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World Diabetes Day aims to raise awareness of condition

Dates: 14, November, 2018 Category: CCG News Health advice

Residents are being urged to learn more about Diabetes and the wider effect it can have on the families of those diagnosed with the condition.

Diabetes is the world’s fastest growing chronic condition and there is no cure.

One in 13 people in Lincolnshire are currently living with diabetes. Some areas of the county have the highest prevalence of people diagnosed with Type 2 diabetes in England.

Wednesday, November 14 marks World Diabetes Day. This year the theme is “The Family and Diabetes”, to highlight how diabetes affects not just an individual, but spouses and children.


Dr David Sheehan, Diabetes GP lead for Lincolnshire West said: “Diabetes is a complex, chronic condition caused by failure of the body to be able to control sugar levels in the blood.

“Diabetes can lead to devastating complications. They can affect many different parts of your body, including stroke, blindness, heart disease, kidney failure, and amputations.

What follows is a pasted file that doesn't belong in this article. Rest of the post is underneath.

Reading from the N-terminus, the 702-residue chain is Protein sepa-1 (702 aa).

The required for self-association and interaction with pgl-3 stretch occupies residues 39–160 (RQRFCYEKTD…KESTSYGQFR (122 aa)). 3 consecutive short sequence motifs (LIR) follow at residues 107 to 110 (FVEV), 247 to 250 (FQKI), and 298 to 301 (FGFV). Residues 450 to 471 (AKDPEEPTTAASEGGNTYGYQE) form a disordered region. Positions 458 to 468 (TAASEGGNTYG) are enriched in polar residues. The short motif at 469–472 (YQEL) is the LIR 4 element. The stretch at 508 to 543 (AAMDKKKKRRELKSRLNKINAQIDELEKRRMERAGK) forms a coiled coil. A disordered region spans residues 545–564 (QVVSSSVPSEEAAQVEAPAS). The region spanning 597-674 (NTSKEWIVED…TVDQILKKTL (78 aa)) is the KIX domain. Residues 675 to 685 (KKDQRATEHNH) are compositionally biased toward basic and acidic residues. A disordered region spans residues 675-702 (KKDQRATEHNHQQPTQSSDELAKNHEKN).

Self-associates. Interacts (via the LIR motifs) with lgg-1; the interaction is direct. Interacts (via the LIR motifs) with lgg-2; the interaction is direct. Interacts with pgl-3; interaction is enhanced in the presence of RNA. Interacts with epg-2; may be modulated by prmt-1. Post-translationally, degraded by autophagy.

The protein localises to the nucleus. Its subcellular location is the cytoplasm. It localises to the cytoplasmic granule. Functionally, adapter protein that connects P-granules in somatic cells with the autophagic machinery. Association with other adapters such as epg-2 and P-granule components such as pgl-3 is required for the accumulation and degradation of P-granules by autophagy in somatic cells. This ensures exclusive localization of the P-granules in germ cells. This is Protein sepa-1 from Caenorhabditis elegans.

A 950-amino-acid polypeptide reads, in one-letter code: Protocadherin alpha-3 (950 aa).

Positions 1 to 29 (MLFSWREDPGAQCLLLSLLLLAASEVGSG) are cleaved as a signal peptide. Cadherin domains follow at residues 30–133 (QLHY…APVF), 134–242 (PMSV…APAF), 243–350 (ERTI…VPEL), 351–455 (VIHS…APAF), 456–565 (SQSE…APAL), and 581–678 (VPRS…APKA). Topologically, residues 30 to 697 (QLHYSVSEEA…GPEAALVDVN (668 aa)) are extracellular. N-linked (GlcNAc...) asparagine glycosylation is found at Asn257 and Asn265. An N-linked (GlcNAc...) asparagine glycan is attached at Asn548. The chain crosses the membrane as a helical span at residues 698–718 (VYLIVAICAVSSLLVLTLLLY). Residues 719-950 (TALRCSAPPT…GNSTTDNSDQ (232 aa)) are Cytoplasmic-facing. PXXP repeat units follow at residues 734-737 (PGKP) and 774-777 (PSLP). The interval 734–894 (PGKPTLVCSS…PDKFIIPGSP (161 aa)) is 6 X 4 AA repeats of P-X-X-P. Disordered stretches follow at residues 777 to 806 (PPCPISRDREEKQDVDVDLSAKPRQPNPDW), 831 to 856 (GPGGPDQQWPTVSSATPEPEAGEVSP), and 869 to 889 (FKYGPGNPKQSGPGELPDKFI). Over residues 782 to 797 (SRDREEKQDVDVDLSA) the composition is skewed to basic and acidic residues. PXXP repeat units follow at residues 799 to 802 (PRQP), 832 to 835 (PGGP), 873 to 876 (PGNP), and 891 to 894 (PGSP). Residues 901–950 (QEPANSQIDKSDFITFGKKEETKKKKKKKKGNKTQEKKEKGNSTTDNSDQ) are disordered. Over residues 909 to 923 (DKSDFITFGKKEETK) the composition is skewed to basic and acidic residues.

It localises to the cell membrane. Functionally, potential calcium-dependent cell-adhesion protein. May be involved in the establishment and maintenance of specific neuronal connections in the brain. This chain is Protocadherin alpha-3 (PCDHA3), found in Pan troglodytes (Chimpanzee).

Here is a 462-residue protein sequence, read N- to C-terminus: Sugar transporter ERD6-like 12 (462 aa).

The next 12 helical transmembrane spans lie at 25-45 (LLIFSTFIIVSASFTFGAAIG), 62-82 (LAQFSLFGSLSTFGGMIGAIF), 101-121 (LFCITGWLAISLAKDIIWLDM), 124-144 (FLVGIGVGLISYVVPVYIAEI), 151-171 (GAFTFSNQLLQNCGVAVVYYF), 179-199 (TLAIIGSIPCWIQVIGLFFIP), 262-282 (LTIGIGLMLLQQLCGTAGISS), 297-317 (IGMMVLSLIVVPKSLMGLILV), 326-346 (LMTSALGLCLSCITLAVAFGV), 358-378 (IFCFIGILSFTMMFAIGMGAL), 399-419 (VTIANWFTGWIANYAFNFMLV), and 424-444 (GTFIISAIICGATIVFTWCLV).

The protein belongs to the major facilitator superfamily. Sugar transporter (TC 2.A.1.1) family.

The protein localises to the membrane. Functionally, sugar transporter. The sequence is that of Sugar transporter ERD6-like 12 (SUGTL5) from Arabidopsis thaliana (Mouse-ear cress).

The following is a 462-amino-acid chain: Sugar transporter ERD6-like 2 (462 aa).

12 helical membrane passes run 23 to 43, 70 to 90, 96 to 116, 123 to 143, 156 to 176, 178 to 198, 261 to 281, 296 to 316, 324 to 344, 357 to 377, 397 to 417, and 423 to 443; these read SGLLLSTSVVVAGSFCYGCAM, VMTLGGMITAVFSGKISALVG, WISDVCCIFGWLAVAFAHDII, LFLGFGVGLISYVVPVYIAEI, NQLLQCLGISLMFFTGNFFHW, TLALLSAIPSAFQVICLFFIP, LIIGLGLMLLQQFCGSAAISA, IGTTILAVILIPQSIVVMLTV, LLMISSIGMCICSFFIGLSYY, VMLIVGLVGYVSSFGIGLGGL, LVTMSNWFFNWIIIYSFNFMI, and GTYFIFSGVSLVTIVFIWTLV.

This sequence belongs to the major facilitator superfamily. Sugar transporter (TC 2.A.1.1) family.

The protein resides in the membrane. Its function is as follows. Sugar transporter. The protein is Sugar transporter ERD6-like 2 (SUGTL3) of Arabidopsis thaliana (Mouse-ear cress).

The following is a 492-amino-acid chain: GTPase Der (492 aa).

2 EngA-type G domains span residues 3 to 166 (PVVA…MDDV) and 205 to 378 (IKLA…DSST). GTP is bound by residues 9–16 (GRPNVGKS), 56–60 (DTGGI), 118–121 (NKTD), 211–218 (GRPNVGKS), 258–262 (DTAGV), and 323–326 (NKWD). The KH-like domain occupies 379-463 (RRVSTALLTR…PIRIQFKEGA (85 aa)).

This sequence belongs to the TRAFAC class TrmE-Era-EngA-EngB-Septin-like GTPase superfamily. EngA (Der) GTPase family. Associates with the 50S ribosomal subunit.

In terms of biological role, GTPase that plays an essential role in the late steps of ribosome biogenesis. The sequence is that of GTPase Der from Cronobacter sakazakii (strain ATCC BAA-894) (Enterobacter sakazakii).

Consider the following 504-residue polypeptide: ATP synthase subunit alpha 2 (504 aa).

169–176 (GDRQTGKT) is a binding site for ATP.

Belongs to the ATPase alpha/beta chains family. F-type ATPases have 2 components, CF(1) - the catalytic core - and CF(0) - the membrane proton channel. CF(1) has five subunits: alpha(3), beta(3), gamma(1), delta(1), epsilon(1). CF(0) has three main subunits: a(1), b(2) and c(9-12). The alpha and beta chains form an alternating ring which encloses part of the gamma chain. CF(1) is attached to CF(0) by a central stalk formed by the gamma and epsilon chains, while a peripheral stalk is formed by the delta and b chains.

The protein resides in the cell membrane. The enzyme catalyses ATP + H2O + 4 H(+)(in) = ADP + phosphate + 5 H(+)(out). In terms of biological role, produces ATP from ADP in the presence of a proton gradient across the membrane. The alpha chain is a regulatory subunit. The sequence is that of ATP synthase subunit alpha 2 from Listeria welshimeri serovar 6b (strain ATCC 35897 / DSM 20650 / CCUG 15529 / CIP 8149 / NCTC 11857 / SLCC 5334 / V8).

“At worst, it can kill you.  Sometimes these complications may have already started before someone is diagnosed with their Diabetes.

“However the most common form of Diabetes, Type 2, can often be controlled or even reversed. This can happen if caught early and treated positively with weight loss, dietary changes and sometimes medication.

“It’s really important that Diabetics take control of their own health.

“Working with their health care team to put together a treatment plan which keeps their sugar levels and other measurements under control help to avoid complications and live a longer,  active life.  Support of family and friends is key.”

National Diabetes Prevention Programme

If you have diabetes in your family, your own risk of developing diabetes is much higher.

In Lincolnshire, those considered “high risk” of developing Type 2 diabetes can be referred by their GP onto the “Healthier You” National Diabetes Prevention Programme, an education programme where you will receive tailored support to help you to make positive changes that support you to live well with your diabetes.

Georgia Evans, from Stamford was referred onto the programme.

She said: “I felt motivated to learn more and make positive changes.  I was aware of complications that were associated with diabetes.”

“I’ve become more conscious of my eating habits and how much sugar and carbohydrates I have been eating.

“I’d definitely recommend the course to anyone.  I have found it to be really enjoyable, knowledgeable and informative.”

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